In 1875, a woman called O’Brien ended up beating an officer after accosting another police officer on the street. All but one of the jury was convinced of her guilt. This juror queried the fact that the police officer was not able to identify the woman as the person who attacked him. The Dublin Express states that the presiding judge, Judge Keogh, responded ‘Neither could you if your eye was full of blood’. The juror refused to convict the woman and the judge dismissed the jury, calling a mistrial.
On retrial, the jury found O’Brien guilty. Judge Keogh sentenced her to 12 months imprisonment with hard labour. The judge also later directed that the unconvinced juror from the first trial should ‘never be summoned to sit on a jury again’. Another case brought to the courts occurred on a night in March of 1862, when John Sheehan, while drunk, attempted to show a police constable how to arrest another drunken man. In the process, he tore the constable’s coat. As a result, he received a fine of 10 shillings.
In 1877, a strange spectacle lit up the night sky in the city. Reports from the night suggest the light was witnessed as far away as Glin. The light emanated from St Mary’s Cathedral, where some unknown persons took two barrels of tar to the top of the tower and set them alight. This was supposedly done to mark the thirtieth anniversary of the reign of Pope Pius IX.
Unsurprisingly the staff of the Protestant Cathedral knew nothing of this until they were alerted to the sight, along with the rest of the city. The Freeman’s Journal states that ‘two Catholic young men – baudouges, most likely – carried the barrels to the top of the tower in the twilight, before the sexton had locked up, and waiting there till night, they placed them on the parapet, and having applied the match, slid down on the outside by a rope’. Coincidently, Pope Pius IX died the following year.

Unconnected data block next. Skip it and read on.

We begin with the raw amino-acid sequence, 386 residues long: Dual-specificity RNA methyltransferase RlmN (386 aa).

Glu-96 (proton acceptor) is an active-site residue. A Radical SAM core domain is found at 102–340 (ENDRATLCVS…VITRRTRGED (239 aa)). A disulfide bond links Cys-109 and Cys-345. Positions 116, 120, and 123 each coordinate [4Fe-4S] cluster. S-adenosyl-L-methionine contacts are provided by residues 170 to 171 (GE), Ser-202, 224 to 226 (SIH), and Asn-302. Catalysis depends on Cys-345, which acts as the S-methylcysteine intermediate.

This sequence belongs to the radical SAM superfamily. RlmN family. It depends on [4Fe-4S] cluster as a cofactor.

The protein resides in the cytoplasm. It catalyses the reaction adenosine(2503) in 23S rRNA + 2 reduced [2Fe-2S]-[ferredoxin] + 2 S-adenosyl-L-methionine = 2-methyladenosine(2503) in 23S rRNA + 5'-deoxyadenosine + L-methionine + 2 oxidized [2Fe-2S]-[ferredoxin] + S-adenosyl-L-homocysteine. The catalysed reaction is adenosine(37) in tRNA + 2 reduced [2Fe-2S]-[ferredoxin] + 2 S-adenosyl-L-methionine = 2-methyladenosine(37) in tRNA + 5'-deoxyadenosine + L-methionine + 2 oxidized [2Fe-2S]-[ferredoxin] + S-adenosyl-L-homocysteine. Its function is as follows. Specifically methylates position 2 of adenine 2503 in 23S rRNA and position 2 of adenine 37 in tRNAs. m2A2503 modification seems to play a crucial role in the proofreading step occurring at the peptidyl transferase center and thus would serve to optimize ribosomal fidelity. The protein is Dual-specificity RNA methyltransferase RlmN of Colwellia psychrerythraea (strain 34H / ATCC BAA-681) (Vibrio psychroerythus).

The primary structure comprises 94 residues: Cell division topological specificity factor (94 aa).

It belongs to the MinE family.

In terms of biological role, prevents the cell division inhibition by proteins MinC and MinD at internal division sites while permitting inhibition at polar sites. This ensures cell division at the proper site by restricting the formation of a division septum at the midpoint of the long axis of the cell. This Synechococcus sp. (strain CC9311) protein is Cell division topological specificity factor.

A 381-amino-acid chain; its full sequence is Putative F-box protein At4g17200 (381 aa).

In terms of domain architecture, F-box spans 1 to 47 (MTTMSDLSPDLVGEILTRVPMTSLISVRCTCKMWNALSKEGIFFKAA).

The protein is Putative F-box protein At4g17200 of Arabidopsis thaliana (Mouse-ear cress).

On 21 April 1882, Judge Clifford Lloyd imprisoned Miss Anne Kirk, of the Dublin Ladies’ Land League, for three months in Limerick City Gaol. She was convicted for convincing the tenants in the district of Tulla, Co. Clare to not pay their rents. She had arrived in Tulla from Dublin to erect temporary wooden shelters for those who had been unfairly evicted. She was initially given the option of bail and to be bound to the peace, which she refused. She spent six weeks in gaol before being unconditionally released by order of the Lord Lieutenant. While she was imprisoned, her friends would visit her and spoke to the press about the treatment of Kirk. They stated that she is only allowed two hours a day to exercise and can have visitors daily but they have to speak to her through the bars of her cell, which they deemed a gloomy apartment. Anna was the first cousin of George Harley Kirk, MP for Louth.
In August 1850 a report from the Irish Examiner covered the story of the poor who were travelling from Limerick to America in an attempt to escape the aftermath of the famine that ravaged the country, and how they were exploited at every turn. One case was that of the schooner, the Hornet, that left Limerick for New York. The ship was owned by the Sidley Brothers of Henry Street and captained by a man called Wells. Several of the 82 passengers had paid for beds during the crossing but on boarding, they found that they had to sleep on deck. During the voyage, Timothy Carty from Hospital queried Wells for his bed and was told ‘go and sleep there with the women’. On his arrival in New York, Carty pleaded with the Commissioners of Emigration, the Police and the Mayor’s Office before hiring a lawyer to get his £3 16 shillings returned.